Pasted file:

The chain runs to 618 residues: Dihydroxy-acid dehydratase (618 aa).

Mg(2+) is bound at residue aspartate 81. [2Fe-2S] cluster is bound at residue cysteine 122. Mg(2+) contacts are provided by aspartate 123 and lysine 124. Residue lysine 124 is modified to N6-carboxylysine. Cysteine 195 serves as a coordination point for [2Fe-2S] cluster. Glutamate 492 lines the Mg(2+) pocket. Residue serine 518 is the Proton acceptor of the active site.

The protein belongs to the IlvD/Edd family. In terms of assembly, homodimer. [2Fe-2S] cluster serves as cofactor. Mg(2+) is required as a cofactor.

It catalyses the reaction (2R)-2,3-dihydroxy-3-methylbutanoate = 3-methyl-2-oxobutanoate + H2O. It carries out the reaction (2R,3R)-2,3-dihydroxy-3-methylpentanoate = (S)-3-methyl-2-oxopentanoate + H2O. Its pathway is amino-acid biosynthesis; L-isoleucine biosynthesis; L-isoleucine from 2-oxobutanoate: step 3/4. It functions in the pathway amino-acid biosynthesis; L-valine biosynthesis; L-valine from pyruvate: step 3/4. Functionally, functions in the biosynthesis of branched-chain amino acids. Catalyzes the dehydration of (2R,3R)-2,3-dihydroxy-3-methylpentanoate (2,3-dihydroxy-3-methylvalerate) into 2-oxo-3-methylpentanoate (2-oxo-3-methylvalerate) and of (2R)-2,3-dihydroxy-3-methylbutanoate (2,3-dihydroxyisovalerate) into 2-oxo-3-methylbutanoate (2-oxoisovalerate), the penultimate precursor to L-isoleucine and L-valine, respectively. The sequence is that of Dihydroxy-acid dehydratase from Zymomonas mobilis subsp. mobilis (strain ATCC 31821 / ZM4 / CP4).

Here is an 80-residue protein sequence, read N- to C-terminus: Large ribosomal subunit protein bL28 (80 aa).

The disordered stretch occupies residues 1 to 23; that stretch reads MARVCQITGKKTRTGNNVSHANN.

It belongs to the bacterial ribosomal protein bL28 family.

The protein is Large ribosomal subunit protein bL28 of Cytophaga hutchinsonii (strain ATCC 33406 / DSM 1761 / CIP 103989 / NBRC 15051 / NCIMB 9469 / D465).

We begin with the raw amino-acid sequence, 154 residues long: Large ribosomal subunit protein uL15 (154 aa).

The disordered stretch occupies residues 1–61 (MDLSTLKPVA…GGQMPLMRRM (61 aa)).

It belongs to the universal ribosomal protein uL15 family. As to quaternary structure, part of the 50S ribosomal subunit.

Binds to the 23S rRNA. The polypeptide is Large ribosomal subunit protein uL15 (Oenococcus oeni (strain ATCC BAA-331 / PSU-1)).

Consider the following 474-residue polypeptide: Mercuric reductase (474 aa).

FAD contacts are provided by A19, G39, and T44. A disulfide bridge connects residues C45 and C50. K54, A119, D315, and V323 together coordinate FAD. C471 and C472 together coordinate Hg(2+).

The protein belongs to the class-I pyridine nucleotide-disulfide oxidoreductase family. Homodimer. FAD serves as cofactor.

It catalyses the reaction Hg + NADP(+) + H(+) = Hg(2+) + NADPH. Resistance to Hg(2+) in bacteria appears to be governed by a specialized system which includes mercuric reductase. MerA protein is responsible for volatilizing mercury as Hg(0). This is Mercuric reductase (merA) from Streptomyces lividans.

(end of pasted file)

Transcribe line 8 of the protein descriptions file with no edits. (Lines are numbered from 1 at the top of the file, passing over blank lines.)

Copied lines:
The protein is Large ribosomal subunit protein bL28 of Cytophaga hutchinsonii (strain ATCC 33406 / DSM 1761 / CIP 103989 / NBRC 15051 / NCIMB 9469 / D465).